The majority of Viennese apartments are rental apartments. Most of the apartments (especially those in old buildings) are subject to the Austrian Act on Tenancy Law (MRG) that has exact regulations for maximum rent (depending on the apartment category) and the possibility of limiting the term of a tenancy agreement. Too many people are not sufficiently aware of the regulations relating to the protection of tenants provided by the MRG. This is why we recommend having an expert (Austrian Tenant Association) check your tenancy agreement.
If you rent a private owned apartments you have a contract directly with your landlord or the property management company.
Residential Building Cooperatives
For these apartments, tenants are required to pay a fairly large amount of money as soon as they move in to contribute towards construction costs. In return the rent is considerably lower. From a legal point of view, cooperative society apartments are also available to persons without Austrian citizenship. This also applies to subsidised cooperative society apartments. There are various forms of financial aid for families/persons with low income.
Vienna is famous for its large amount of public housing buildings. Apartments in community-owned buildings (“Gemeindebau”) are available to Austrians, EU citizens, Swiss citizens and third-country nationals who are in possession of the residence title “Permanent Residence – EC”. To apply for an apartment in a Gemeindebau you must further meet a list of conditions.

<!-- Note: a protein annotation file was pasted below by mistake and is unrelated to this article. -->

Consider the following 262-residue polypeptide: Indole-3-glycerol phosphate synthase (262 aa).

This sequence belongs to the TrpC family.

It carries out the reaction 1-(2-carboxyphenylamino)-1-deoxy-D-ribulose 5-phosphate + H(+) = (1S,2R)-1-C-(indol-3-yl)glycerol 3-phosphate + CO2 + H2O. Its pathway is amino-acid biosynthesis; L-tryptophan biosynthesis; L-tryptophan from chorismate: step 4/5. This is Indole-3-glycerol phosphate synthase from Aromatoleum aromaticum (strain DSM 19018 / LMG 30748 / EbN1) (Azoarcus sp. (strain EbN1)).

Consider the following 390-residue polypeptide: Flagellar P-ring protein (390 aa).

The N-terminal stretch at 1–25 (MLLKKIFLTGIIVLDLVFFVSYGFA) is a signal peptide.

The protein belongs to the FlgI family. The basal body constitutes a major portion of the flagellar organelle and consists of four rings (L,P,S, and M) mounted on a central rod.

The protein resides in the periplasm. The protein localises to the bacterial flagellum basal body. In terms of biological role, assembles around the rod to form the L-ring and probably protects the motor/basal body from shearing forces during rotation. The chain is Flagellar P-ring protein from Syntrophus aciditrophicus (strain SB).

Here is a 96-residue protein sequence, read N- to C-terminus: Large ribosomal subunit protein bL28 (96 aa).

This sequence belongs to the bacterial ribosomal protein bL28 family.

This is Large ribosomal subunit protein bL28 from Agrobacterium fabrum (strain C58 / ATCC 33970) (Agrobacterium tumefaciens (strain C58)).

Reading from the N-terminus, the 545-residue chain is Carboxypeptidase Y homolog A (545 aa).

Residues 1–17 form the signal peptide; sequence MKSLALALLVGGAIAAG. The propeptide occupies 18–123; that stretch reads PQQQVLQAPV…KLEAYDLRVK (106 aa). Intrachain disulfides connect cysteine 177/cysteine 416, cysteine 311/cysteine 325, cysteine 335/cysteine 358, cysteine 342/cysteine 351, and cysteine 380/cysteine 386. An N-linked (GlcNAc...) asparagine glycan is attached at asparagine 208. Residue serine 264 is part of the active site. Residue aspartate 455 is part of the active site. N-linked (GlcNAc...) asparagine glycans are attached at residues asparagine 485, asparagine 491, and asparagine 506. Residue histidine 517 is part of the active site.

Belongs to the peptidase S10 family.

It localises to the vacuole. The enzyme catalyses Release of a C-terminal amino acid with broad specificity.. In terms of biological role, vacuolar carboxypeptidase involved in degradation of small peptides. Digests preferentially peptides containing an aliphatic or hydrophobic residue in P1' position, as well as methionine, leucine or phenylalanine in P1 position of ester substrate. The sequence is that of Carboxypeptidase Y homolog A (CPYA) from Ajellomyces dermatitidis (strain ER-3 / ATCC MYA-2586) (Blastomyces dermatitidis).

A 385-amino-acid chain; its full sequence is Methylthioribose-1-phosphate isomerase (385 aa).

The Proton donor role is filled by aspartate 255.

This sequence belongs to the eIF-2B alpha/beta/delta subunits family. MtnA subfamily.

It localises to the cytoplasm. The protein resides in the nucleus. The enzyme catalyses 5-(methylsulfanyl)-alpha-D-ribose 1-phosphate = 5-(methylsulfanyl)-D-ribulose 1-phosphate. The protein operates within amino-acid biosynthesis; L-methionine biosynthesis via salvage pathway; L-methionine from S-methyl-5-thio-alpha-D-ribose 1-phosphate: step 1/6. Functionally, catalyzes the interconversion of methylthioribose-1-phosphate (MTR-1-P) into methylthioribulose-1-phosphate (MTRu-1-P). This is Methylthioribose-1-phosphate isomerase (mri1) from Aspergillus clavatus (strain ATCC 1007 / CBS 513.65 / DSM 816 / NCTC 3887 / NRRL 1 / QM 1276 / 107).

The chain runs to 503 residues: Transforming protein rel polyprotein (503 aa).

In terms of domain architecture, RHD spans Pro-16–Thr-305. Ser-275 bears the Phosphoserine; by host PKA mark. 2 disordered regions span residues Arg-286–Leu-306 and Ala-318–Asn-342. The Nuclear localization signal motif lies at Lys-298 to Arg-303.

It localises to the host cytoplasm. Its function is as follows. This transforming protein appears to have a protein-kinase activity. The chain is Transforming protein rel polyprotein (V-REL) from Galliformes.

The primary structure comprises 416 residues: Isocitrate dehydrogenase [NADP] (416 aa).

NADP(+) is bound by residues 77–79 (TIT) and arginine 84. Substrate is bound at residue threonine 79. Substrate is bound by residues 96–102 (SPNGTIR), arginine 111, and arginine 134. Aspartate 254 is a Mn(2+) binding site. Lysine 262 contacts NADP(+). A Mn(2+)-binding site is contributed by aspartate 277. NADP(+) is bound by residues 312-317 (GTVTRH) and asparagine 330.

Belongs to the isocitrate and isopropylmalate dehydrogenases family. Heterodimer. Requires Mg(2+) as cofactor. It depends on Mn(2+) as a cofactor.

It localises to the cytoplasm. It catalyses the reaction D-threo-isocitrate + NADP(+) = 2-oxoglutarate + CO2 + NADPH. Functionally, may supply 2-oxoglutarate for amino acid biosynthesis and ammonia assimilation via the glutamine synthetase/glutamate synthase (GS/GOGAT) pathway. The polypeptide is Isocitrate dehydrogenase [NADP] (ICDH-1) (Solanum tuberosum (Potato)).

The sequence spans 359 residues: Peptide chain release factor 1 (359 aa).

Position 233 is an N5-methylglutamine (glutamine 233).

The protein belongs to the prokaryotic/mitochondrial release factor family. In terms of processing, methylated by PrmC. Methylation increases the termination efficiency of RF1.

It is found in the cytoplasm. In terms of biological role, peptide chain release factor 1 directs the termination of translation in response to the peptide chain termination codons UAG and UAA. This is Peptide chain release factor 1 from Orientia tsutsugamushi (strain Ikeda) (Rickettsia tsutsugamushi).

Find more information on the official City of Vienna website wien.at
Living in a shared apartment (“Wohngemeinschaft” (WG)) is a common thing for students and young folks in Vienna. In newspapers, on bulletin boards and websites you can find either people searching a room or existing WGs who are looking for new roommates.
Obviously, not all strangers make good roommates, but less obviously, not all friends make good roommates.
Internet bulletin boars can be found on:
What’s in a room? Furnished or unfurnished
Both types of apartments are available but furnished houses are fairly difficult to find on the rental market.
When they say unfurnished here they sometimes mean empty even though that is no longer so common especially for those landlords that cater to the expat market. In some of the older buildings even the quite elegant ones you might find that they have no closets, light fixtures, curtain rods, appliances and in some instances no kitchen furnishings at all.
You can often buy these things from expats moving out, or from a number of stores in Vienna like IKEA or Kika at a reasonable price. And with a bit of savvy you may even get the landlord to foot the bill as an improvement to the apartment. Be prepared when buying furniture and appliances from stores waiting periods can be anywhere from a week to two months.
Vienna does get quite warm in the summer, if you do not like the heat, check into air-conditioned housing, though it not yet so prevalent here (When considering rooftop apartments be warned these can get incredibly hot in the summer). Another solution is a ceiling fan. They are a bit more expensive here, but worth the cost. Again check with future landlord about permission to install them or perhaps he may do that also to upgrade the apartment, he may even install air conditioning, it never hurts to ask.
Before foreigners can conclude a sales agreement with legal effect, they need an official permit to do so. More infos at the website of the City of Vienna